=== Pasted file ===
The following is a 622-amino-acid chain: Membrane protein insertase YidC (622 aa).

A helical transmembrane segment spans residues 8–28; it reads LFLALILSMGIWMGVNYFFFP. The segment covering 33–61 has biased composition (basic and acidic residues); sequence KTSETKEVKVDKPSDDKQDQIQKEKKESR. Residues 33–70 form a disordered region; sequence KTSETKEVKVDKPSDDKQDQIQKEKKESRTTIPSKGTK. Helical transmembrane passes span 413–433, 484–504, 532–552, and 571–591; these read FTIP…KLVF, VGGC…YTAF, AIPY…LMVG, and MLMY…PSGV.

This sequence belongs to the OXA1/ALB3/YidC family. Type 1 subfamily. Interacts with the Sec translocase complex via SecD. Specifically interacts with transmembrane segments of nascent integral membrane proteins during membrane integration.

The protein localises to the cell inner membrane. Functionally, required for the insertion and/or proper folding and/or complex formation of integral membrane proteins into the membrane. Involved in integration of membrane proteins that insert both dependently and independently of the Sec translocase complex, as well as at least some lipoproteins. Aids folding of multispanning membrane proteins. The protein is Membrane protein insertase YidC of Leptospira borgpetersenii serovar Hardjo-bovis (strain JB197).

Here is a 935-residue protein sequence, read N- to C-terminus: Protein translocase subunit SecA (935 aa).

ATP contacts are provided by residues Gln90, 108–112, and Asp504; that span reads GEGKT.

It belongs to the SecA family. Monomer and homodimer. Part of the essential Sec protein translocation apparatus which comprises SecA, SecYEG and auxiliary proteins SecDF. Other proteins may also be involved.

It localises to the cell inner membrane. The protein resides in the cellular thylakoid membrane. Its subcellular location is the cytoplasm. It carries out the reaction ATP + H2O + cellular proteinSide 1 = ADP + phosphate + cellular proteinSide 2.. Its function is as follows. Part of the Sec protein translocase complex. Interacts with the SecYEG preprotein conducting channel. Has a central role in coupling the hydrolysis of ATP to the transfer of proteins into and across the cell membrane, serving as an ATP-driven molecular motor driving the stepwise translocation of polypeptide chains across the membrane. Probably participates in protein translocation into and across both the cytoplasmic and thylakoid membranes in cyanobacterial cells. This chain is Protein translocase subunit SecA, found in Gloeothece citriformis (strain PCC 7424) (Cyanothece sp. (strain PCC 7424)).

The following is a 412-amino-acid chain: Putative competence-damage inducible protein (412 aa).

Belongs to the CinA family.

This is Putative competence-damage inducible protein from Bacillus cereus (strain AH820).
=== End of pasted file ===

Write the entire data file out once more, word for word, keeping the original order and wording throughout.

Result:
The following is a 622-amino-acid chain: Membrane protein insertase YidC (622 aa).

A helical transmembrane segment spans residues 8–28; it reads LFLALILSMGIWMGVNYFFFP. The segment covering 33–61 has biased composition (basic and acidic residues); sequence KTSETKEVKVDKPSDDKQDQIQKEKKESR. Residues 33–70 form a disordered region; sequence KTSETKEVKVDKPSDDKQDQIQKEKKESRTTIPSKGTK. Helical transmembrane passes span 413–433, 484–504, 532–552, and 571–591; these read FTIP…KLVF, VGGC…YTAF, AIPY…LMVG, and MLMY…PSGV.

This sequence belongs to the OXA1/ALB3/YidC family. Type 1 subfamily. Interacts with the Sec translocase complex via SecD. Specifically interacts with transmembrane segments of nascent integral membrane proteins during membrane integration.

The protein localises to the cell inner membrane. Functionally, required for the insertion and/or proper folding and/or complex formation of integral membrane proteins into the membrane. Involved in integration of membrane proteins that insert both dependently and independently of the Sec translocase complex, as well as at least some lipoproteins. Aids folding of multispanning membrane proteins. The protein is Membrane protein insertase YidC of Leptospira borgpetersenii serovar Hardjo-bovis (strain JB197).

Here is a 935-residue protein sequence, read N- to C-terminus: Protein translocase subunit SecA (935 aa).

ATP contacts are provided by residues Gln90, 108–112, and Asp504; that span reads GEGKT.

It belongs to the SecA family. Monomer and homodimer. Part of the essential Sec protein translocation apparatus which comprises SecA, SecYEG and auxiliary proteins SecDF. Other proteins may also be involved.

It localises to the cell inner membrane. The protein resides in the cellular thylakoid membrane. Its subcellular location is the cytoplasm. It carries out the reaction ATP + H2O + cellular proteinSide 1 = ADP + phosphate + cellular proteinSide 2.. Its function is as follows. Part of the Sec protein translocase complex. Interacts with the SecYEG preprotein conducting channel. Has a central role in coupling the hydrolysis of ATP to the transfer of proteins into and across the cell membrane, serving as an ATP-driven molecular motor driving the stepwise translocation of polypeptide chains across the membrane. Probably participates in protein translocation into and across both the cytoplasmic and thylakoid membranes in cyanobacterial cells. This chain is Protein translocase subunit SecA, found in Gloeothece citriformis (strain PCC 7424) (Cyanothece sp. (strain PCC 7424)).

The following is a 412-amino-acid chain: Putative competence-damage inducible protein (412 aa).

Belongs to the CinA family.

This is Putative competence-damage inducible protein from Bacillus cereus (strain AH820).